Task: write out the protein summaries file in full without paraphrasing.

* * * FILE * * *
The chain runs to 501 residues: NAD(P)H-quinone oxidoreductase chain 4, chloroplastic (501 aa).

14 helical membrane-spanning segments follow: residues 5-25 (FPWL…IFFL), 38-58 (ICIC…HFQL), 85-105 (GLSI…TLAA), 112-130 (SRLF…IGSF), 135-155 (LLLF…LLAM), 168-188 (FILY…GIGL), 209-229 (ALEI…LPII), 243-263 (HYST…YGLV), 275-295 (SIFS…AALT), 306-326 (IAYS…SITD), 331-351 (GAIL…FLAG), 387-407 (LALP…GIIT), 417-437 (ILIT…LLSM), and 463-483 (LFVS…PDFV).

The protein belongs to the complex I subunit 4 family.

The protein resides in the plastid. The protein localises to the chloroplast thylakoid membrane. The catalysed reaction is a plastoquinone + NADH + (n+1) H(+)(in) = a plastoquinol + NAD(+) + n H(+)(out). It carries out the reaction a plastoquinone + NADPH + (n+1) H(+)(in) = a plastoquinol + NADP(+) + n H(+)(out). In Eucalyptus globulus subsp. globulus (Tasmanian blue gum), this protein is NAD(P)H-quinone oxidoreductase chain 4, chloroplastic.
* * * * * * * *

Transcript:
The chain runs to 501 residues: NAD(P)H-quinone oxidoreductase chain 4, chloroplastic (501 aa).

14 helical membrane-spanning segments follow: residues 5-25 (FPWL…IFFL), 38-58 (ICIC…HFQL), 85-105 (GLSI…TLAA), 112-130 (SRLF…IGSF), 135-155 (LLLF…LLAM), 168-188 (FILY…GIGL), 209-229 (ALEI…LPII), 243-263 (HYST…YGLV), 275-295 (SIFS…AALT), 306-326 (IAYS…SITD), 331-351 (GAIL…FLAG), 387-407 (LALP…GIIT), 417-437 (ILIT…LLSM), and 463-483 (LFVS…PDFV).

The protein belongs to the complex I subunit 4 family.

The protein resides in the plastid. The protein localises to the chloroplast thylakoid membrane. The catalysed reaction is a plastoquinone + NADH + (n+1) H(+)(in) = a plastoquinol + NAD(+) + n H(+)(out). It carries out the reaction a plastoquinone + NADPH + (n+1) H(+)(in) = a plastoquinol + NADP(+) + n H(+)(out). In Eucalyptus globulus subsp. globulus (Tasmanian blue gum), this protein is NAD(P)H-quinone oxidoreductase chain 4, chloroplastic.